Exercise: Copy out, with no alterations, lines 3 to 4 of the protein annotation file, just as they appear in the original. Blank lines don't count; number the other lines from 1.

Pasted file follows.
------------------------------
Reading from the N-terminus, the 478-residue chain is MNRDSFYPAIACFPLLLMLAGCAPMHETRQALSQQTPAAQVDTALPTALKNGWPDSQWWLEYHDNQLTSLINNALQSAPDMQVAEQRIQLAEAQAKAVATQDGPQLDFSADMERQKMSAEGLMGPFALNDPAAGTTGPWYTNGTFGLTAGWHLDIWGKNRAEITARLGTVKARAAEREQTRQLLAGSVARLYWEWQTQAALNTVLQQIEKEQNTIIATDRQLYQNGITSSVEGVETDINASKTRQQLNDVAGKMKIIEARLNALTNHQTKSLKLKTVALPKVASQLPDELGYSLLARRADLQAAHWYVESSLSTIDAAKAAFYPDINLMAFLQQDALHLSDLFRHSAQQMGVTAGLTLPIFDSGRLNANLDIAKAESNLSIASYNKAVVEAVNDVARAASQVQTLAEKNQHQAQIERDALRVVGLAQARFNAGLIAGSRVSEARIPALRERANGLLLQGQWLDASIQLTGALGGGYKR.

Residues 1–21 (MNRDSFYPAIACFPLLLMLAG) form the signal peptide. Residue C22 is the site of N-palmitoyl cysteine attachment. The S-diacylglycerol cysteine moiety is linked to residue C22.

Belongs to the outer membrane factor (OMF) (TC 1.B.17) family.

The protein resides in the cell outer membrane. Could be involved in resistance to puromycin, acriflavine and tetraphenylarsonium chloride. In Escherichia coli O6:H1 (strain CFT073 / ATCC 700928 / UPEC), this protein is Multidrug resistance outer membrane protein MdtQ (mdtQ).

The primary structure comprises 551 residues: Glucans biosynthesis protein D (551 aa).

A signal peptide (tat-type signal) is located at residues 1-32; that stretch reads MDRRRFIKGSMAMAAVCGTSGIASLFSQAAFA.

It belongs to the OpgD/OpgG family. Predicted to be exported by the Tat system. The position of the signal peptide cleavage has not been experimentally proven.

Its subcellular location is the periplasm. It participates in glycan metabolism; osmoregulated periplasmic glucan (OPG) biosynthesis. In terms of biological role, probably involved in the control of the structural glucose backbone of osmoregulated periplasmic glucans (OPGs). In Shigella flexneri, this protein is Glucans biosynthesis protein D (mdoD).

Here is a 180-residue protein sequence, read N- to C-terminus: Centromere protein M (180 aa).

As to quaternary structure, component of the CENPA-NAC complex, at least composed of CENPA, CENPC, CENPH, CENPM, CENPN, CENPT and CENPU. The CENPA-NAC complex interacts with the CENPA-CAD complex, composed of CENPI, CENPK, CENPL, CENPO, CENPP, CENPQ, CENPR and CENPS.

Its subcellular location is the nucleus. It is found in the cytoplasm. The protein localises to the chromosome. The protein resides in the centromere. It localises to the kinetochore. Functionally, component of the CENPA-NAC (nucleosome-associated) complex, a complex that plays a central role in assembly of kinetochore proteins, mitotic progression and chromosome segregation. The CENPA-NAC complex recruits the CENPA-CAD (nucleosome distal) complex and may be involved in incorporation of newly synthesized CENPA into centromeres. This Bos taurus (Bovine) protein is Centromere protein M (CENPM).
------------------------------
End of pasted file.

Belongs to the outer membrane factor (OMF) (TC 1.B.17) family.

The protein resides in the cell outer membrane. Could be involved in resistance to puromycin, acriflavine and tetraphenylarsonium chloride. In Escherichia coli O6:H1 (strain CFT073 / ATCC 700928 / UPEC), this protein is Multidrug resistance outer membrane protein MdtQ (mdtQ).